In a world of flash, glitz and glamour, sometimes you need to step back and enjoy the vintage steel. We often cover late-model trucks and SUVs, but that doesn’t mean we don’t appreciate a serious dose of beautiful natural patina.
Named "M37-2NV," Wade’s 1951 Dodge M37 Power Wagon was born out of necessity, but it ended up filling a void in his heart he didn’t realize was there. Years ago, Hobart Welders approached Wade to build them a vehicle to use on the Ultimate Adventure. When Wade got to the drafting table, he decided he wanted something different; something that would stand out in a crown of late-model rigs, but perform just the same.
Wade found the perfect vehicle for his vision: a rough around the edges retired Air Force M37 truck. In what can only be explained as dark magic, Wade and his crew put the truck together in a week. Yes, you read that right — a week. Since the initial build, the truck has been tweaked a little and had racked up around 10,000 miles. A large majority of those miles were put on in the dirt.
These days, the truck serves as a shop truck and all-around grunt. Seeing this beast cruising down the streets of Southern California next to all sorts of hybrids and fancy cars is a sight to behold. M37-2NV is easily one of Wade’s favorite trucks, mostly because no matter what, it is always ready to wheel.
“My favorite feature of the whole truck has to be the flip-up windshield.” Wade explains. “Pop those panels open, and it’s better than A/C, even while cruising down the trail.” The truck gets dents, scratches and various other forms of abuse, and it just doesn’t matter. It all adds to the character of the truck.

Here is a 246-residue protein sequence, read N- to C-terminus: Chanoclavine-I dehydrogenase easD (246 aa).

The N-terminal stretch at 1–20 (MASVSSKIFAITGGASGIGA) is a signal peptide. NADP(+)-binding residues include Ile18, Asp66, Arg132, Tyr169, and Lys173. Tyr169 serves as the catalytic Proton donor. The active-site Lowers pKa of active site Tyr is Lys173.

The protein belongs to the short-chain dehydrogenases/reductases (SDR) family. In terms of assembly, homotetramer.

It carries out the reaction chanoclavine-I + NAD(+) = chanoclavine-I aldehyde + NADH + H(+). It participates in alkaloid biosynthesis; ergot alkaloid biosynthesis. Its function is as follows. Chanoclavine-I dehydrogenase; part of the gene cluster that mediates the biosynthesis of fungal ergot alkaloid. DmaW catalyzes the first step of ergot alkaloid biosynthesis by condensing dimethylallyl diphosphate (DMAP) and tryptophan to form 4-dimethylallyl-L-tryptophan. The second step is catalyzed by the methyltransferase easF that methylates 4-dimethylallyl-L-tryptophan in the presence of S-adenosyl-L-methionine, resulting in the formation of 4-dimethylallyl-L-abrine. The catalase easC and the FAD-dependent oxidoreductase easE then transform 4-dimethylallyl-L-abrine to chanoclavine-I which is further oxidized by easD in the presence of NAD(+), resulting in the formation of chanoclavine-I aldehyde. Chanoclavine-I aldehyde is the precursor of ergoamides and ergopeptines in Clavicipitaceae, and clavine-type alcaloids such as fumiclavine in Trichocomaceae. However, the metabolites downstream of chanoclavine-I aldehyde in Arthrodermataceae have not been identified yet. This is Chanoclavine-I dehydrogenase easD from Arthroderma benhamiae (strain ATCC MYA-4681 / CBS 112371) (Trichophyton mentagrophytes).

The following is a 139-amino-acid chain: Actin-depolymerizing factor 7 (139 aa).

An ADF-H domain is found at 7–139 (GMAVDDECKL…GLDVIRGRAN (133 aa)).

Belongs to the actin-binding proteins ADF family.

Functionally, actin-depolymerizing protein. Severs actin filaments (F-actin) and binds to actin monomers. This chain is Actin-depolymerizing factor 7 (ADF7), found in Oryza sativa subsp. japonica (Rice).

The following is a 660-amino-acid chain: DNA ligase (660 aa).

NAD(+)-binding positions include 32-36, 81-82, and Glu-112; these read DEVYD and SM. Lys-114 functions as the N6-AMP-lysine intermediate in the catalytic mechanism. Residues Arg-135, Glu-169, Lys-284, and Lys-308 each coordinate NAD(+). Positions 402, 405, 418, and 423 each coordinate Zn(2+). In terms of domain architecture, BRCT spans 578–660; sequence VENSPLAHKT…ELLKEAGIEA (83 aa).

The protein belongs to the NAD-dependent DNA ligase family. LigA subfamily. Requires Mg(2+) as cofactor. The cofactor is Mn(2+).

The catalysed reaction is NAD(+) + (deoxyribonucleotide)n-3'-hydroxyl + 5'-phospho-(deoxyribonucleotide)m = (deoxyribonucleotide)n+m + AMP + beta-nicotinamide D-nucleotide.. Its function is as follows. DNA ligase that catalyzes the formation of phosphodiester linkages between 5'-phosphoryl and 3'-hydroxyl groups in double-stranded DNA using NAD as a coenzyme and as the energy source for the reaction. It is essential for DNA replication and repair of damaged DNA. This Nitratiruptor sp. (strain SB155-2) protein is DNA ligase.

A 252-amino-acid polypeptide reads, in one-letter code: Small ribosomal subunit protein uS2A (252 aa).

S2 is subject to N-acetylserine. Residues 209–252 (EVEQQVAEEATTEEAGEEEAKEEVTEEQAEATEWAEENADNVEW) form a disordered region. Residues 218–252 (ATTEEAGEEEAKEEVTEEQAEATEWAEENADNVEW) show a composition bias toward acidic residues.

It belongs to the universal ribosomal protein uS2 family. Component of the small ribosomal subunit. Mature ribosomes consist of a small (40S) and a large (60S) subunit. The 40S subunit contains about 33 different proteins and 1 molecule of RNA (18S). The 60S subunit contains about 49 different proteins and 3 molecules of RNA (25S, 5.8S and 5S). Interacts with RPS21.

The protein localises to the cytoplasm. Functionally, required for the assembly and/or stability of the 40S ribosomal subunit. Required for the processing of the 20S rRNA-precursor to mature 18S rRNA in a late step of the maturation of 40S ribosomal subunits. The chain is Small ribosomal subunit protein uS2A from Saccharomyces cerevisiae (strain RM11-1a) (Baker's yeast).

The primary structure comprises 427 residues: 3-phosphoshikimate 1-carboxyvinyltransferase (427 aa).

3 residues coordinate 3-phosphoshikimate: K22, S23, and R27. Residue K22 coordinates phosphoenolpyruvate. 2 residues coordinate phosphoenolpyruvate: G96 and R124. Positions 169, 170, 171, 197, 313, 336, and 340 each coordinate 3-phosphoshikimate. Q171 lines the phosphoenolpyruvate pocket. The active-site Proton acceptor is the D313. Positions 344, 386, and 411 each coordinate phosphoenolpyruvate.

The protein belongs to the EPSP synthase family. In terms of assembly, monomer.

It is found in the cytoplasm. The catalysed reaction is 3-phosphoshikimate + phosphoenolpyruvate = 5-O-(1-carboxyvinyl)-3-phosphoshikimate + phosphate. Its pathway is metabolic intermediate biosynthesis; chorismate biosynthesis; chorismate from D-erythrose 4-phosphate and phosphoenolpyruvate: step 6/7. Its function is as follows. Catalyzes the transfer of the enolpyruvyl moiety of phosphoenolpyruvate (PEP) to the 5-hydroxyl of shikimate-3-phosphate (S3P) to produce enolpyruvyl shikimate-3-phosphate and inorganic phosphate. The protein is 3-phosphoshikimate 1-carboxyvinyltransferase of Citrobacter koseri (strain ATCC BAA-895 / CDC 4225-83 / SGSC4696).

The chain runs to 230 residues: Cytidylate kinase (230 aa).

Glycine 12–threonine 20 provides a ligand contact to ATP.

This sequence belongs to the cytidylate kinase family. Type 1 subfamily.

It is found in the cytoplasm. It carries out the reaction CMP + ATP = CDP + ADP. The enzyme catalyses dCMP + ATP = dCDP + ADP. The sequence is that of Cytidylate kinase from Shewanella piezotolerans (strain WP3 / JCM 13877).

The original front differential assembly was tossed in favor of a Dynatrac ProRock 60. The added beef was further strengthened internally with a Detroit locker and 5.38 gears. Wade opted to use proved and beefy Ford wheel bearing assemblies and brakes as well as the Dynatrac Free-Spin kit.
“I don’t normally put a Detroit locker in the front of a vehicle, but it just made sense with the scale of this truck,” Wade explains.
A GM 14-bolt was used in the back of the truck. The full-float axle assembly is a massively strong differential that is easy to find at junkyards. Inside is a Detroit Locker and matching 5.38 gear set.
Knowing the M37-2NV was going to see a wide range of use, Wade selected the Nitto Mud-Grappler. The 40x13.50R17 monsters are wrapped around a set of 17-inch ATX Slab beadlock wheels, giving Wade the comfort of knowing he can drop to single digital tire pressures and not have any issues.
The front of the truck was slightly tweaked. A pair of Truck-Lite LED headlights fill the original buckets, and the stock front bumper was modified and strengthened to accommodate the Warn 16.5 winch.
Another element that makes the M37 a unique truck is the factory convertible top. When the top is removed, everything above the door line is gone, giving the occupants that open-air feeling without being in a Wrangler like everyone else.
Done with being a military utility vehicle, the M37-2NV bed now serves as home for the JAZ fuel cell, spare Nitto tire and an ARB Fridge/Freezer for frosty trail refreshments. After the stock tank was removed, Wade found the fuel inlet to be a handy fire extinguisher storage cubby.